ADVERTISEMENT

With the start of the hockey season on ice - after the NHL and the league's Players' Association failed to reach agreement over the weekend on a new contract - the Buffalo Sabres already are letting ticket holders know just what they can expect as a lockout rolls forward.

The disappointment was far-reaching, extending beyond the loyal fan base. Downtown bar and restaurant owners woke Sunday to the grim news of the NHL shutdown because of a labor dispute, knowing it spells a blow to their businesses. Many weathered the last league lockout in 2004-05 - one costing the league an entire season.

The start of the lockout is not what local bar owners - who depend on pre-game dinner and bar business - wanted to hear as they were beginning to ramp up for another season of hockey. Preseason NHL games were set to begin next weekend, with the start of the season on Oct. 11.

"I think it will have a huge impact," Cozumel Grill co-owner Robert DiPasquale said Sunday. "I'm very, very disappointed. There's so many businesses downtown that rely on the Sabres. We definitely rely on our sports. Everyone relies on the Buffalo Sabres. The city events are helpful, but this will make it really tough."

By DiPasquale's estimate, Cozumel - often loaded with fans dining in Sabres jerseys before and during games - stands to lose 20 to 30 percent of its revenues for every home game.

The tough economy has made it hard enough and after nearly 18 years in business, DiPasquale and his partner, Christian DiFiglia, both of whom started Cozumel when they were in their mid-20s, decided to put the Allentown institution on Elmwood Avenue up for sale about three weeks ago - partly because they want to move on and do something different.

"It's getting so hard, and then with the It makes me a little weaker. I'm very, very saddened by this," DiPasquale said.

Still, he said he will not close Cozumel's doors. The restaurant is currently lowering its prices and revamping its menu, returning to its old recipes.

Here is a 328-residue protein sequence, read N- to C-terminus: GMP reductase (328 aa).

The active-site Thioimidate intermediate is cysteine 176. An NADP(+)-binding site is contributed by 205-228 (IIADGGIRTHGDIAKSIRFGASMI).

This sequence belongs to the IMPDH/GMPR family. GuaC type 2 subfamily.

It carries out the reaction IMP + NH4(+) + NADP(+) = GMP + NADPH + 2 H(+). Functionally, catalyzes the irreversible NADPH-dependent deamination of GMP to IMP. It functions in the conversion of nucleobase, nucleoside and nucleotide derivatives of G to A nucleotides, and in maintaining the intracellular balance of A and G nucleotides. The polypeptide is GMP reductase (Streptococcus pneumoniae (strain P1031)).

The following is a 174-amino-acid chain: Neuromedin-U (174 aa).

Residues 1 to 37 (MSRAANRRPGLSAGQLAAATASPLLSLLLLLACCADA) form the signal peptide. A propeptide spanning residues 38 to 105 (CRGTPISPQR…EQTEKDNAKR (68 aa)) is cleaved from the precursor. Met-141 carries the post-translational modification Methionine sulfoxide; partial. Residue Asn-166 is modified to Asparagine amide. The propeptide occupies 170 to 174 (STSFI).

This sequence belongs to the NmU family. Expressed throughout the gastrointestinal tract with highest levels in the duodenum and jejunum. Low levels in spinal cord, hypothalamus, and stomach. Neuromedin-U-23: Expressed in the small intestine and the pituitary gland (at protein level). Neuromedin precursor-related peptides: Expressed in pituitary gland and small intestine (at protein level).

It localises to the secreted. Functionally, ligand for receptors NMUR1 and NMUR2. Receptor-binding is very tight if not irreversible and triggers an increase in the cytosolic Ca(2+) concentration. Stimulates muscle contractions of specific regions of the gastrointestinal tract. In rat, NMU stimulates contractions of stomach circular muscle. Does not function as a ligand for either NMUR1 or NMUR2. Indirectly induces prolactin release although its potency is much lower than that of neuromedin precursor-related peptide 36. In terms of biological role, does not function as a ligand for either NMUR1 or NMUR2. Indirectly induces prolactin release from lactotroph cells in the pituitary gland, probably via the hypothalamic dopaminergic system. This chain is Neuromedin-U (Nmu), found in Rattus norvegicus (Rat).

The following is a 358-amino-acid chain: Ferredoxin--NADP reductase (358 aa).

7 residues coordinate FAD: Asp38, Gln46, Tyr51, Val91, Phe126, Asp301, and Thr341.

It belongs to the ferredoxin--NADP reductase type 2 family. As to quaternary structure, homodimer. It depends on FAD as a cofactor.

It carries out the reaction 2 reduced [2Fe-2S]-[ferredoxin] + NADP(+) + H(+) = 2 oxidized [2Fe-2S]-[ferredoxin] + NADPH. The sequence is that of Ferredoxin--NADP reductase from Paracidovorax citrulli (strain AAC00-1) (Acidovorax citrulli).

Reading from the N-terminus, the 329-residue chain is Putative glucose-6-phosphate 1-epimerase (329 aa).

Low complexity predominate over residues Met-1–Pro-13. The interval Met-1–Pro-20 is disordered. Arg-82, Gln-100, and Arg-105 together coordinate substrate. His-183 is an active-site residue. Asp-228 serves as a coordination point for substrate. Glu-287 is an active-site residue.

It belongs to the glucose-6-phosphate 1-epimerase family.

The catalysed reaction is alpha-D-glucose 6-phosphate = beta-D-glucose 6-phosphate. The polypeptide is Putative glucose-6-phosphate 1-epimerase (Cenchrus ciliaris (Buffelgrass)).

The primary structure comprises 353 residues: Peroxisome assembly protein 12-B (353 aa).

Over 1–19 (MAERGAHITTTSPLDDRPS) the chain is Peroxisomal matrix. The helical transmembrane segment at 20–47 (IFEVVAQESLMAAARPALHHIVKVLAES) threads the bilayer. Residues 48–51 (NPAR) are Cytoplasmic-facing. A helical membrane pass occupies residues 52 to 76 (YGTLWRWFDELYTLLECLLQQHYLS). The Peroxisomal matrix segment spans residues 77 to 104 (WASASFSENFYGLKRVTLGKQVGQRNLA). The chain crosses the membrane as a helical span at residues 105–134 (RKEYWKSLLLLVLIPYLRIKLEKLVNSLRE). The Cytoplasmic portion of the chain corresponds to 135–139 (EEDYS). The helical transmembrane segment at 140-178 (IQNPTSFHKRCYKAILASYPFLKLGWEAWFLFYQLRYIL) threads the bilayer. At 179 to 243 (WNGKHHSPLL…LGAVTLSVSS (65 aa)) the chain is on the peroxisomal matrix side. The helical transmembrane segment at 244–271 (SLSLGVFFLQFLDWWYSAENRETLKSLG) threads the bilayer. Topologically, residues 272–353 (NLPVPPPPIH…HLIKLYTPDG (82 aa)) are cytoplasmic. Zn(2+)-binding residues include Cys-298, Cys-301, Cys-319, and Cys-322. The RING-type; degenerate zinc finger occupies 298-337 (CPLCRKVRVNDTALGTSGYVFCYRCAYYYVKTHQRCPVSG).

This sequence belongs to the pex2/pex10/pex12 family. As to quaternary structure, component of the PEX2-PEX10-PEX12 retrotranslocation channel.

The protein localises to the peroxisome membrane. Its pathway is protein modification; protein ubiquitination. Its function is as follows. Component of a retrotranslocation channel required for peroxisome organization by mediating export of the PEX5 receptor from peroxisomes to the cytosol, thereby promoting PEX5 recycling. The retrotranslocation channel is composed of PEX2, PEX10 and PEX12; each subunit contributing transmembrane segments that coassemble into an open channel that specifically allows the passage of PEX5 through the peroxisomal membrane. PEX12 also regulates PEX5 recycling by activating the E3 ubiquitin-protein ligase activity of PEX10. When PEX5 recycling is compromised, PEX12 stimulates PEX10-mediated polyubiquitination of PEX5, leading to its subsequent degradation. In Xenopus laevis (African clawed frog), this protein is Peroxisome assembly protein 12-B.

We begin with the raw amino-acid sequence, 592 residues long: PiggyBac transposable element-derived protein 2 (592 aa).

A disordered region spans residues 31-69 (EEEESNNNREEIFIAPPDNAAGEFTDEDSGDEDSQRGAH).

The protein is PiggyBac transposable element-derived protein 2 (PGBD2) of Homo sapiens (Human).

The owner of The Place restaurant and bar, a fixture since 1941 in the Elmwood Village, has been doing extensive renovations - installing a new bar with a copper top, four large TVs and spiffing up the restaurant, which has been in his family since 1964. The barroom design was done with Sabres fans in mind - many who show up regularly to watch the games. Even the menu was changed for hockey and football seasons.

Over time, The Place, at Lexington and Ashland avenues, has become a local favorite to catch a hockey game and mingle. Owner Kenny Moriarity Sr. knows he's in for a substantial hit the longer the lockout continues.

"It really does hurt. If we lose 20 games and are locked out until Jan. 1, we never get an opportunity to make that money up," Moriarity said Sunday.

About 40 people patronize the bar area to watch each Sabres game, he said. Even though The Place is now attracting Buffalo Bills fans and benefited from the recent Curtain Up! gala, hockey is a major player.

"The hockey nights - home games or away - give us another 82 nights of business. Even if their games are at home, people have dinner before the game and they stop here after the game on their way home," Moriarity said.

Closer to First Niagara Center, the Malamute Tavern, at the corner of South Park Avenue and within walking distance of the arena, is no stranger to enduring a hockey lockout.

"It'll definitely hurt with no Sabres games. It's the second lockout we've been through," said Malamute owner Richard Pyszczek Sr.

The tavern, known for lunches, used to promote dinners during First Niagara Center events, but has stopped.

"We cut back because of the economy," he said. "I've been here 47 years. We'll get by somehow."

On Sunday, Sabres officials spelled out two options on the team's website to let fans know where they stand with tickets while hockey is on hold. Fans were offered two choices:

. Leave ticket payments intact and collect 4 percent interest.

. Get refunds for any games that end up being canceled because of the lockout.

email: krobinson@buffnews.com